18. 22. Fig. 2 Grain yield under different methods of crop establishment – Kharif 2005 Location SRI>ICM>NT SRI=ICM SRI>NT SRI=NT SRI< NT
  19. 23. DRR station trial - Rabi 2003 Four crop establishment methods were compared. S1 – Normal Transplanting (NT) with 15 X 20 cm S2 – System of rice intensification (SRI) using 12 day old seedlings S3 – System of rice intensification (SRI) using 25 day old seedlings S4 – Normal Transplanting (NT) with 25 X 25 cm Seven genotypes viz ., Varieties- Jaya, Rasi, Krishnahamsa,Tulasi Hybrids - PHB- 71, KRH-2 Aromatic rice - Pusa basmati Studies were conducted under identical nutrient management conditions across the treatments.
  20. 24. Mean over genotypes SRI gave 16.6% higher grain yield over NT Hybrids recorded 46 – 48% higher yield under SRI Varieties recorded 5 – 17% higher yield under SRI Aromatic rice registered lower yield (35%) under SRI SRI with 25 day old seedlings not effective NT with wider spacing not effective Higher grain yield due to higher number of effective tillers per unit area and higher biomass SRI is cultivar sensitive method. Hybrids are more responsive to SRI DRR station trial - Rabi 2003 Results
  21. 25. Varieties as influenced by for SRI method
  22. 26. SRI modification on grain yield
  23. 27. DRR station trial – Kharif 2004-05 Four time of transplanting after uprooting were compared S1 – System of rice intensification (SRI) using 8 day old seedling transplanted immediately after uprooting S2 – System of rice intensification (SRI) using 8 day old seedling transplanted 12 hr after uprooting S3 - System of rice intensification (SRI) using 8 day old seedling transplanted 24 hr after uprooting S4 – System of rice intensification (SRI) using 8 day old seedling transplanted 48 hr after uprooting Two genotypes viz ., Studies were conducted under identical nutrient management conditions across the treatments.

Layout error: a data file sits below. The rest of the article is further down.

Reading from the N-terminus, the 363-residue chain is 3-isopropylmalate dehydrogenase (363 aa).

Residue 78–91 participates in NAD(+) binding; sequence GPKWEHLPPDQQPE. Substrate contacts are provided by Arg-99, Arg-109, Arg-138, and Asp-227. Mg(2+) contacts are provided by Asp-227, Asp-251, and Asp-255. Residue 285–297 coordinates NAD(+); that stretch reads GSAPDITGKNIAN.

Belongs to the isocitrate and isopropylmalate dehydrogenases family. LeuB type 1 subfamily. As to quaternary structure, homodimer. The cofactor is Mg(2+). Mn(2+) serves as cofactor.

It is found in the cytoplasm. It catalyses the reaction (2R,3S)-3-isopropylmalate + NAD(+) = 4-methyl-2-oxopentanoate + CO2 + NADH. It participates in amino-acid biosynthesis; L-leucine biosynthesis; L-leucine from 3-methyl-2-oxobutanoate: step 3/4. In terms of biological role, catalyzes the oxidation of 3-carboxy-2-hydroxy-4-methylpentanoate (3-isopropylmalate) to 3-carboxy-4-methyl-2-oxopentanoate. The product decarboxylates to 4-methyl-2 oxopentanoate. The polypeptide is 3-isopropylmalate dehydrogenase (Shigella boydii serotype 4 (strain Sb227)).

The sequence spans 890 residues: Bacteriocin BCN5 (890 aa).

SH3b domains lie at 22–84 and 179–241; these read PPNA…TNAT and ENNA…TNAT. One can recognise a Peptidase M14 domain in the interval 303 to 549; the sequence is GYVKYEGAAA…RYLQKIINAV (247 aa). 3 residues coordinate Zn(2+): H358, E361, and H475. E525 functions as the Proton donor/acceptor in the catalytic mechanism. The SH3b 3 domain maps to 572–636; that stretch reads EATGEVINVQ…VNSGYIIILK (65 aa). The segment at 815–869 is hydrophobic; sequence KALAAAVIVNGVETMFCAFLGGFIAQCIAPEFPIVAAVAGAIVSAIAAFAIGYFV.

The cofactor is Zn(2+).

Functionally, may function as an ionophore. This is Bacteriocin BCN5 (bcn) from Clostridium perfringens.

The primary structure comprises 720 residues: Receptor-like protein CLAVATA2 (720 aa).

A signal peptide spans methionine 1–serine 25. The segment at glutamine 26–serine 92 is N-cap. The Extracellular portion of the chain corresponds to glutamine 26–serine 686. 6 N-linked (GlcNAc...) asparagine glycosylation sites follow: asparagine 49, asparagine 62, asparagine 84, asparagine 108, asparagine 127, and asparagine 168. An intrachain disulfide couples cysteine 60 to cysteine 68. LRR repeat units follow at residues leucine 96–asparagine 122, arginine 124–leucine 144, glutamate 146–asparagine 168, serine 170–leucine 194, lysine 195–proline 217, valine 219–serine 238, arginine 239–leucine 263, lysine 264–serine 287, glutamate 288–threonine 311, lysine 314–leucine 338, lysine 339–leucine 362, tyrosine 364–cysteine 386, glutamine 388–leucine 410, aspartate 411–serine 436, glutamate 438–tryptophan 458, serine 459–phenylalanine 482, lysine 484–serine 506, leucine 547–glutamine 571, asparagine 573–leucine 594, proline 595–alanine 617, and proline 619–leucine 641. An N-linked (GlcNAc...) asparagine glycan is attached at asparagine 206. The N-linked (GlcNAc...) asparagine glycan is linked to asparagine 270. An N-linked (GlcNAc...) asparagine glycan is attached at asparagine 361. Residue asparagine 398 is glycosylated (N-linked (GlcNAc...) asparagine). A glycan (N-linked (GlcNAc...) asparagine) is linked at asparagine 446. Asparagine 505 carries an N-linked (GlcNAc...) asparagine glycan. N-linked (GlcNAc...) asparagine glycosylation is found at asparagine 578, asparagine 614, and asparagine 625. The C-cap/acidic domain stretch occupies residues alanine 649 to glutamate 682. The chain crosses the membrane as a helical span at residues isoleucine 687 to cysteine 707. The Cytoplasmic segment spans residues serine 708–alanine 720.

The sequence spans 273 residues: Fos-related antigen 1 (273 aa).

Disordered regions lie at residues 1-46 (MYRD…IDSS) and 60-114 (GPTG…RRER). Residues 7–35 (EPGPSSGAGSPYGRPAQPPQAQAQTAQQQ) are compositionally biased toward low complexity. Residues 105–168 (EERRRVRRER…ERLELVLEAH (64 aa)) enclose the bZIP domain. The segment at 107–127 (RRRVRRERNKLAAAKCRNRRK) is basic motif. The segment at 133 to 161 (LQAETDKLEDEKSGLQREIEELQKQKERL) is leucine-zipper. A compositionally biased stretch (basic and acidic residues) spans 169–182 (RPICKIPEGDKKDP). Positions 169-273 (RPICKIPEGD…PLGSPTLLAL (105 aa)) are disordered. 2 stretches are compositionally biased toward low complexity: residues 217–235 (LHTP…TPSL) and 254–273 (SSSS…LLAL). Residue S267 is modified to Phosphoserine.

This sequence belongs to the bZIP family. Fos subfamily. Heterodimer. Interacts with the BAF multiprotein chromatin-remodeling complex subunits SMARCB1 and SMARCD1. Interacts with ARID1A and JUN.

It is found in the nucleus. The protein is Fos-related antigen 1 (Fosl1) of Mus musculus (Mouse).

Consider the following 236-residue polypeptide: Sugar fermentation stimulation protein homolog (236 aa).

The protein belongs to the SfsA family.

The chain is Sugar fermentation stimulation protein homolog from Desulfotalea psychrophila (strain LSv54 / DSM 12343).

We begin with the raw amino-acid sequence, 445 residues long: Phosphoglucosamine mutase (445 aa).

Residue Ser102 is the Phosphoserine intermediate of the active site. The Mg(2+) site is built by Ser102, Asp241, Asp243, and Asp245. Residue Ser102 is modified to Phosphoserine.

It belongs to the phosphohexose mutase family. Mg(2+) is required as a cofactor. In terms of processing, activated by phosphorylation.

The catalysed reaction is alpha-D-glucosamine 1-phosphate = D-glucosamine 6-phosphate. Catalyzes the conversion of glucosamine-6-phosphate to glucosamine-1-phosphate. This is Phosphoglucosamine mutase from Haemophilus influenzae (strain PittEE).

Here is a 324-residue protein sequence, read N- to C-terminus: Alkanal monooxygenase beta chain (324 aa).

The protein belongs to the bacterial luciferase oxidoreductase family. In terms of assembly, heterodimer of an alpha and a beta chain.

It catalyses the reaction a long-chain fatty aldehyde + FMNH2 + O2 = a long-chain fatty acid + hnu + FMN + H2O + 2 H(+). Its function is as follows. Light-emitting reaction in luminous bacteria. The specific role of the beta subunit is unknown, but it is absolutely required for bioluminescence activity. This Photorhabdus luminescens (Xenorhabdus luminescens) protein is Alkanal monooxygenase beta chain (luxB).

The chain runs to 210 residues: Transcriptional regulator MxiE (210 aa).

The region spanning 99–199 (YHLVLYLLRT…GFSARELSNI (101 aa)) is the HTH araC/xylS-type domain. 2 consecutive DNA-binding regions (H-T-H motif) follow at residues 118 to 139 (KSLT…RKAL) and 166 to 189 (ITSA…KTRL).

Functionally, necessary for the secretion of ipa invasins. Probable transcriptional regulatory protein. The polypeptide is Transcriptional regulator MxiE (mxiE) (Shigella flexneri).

24. 28. SRI using 8-14 day old seedling transplanted immediately after uprooting proved better over other treatments Delay in transplanting gradually reduced grain yield DRR station trial – Kharif 2004-05 Results
  25. 29. CONCLUSIONS Based on data collected for two seasons, SRI appears to be more promising in terms of grain yield although gains observed were genotype and location specific. Further studies are required to confirm these results.
  26. 30. Research issues to be addressed in SRI:     Preferred plant type characteristics for SRI have not been established in any systematic way. Delineation of area/zone for SRI adoption based on soil type. Quantification of water saving in SRI Role of soil microbial population in yield enhancment and sustainance
  27. 31. Most Popular Rice Varieties Pest & Disease Resistance DRR Ajaya BLB Vikramarya , Nidhi RTV Suraksha, Shaktiman Multiple pest resistance Sonasali , Chaitanya, Vajram, Jyoti, Gauri BPH Phalguna , Vikram, Triguna , Mahamaya, Kavya, Pavitra, Shakti Gall midge Varieties Pest
  28. 32. Thanking you Everything can stop but not Agriculture “ Pandit Nehru”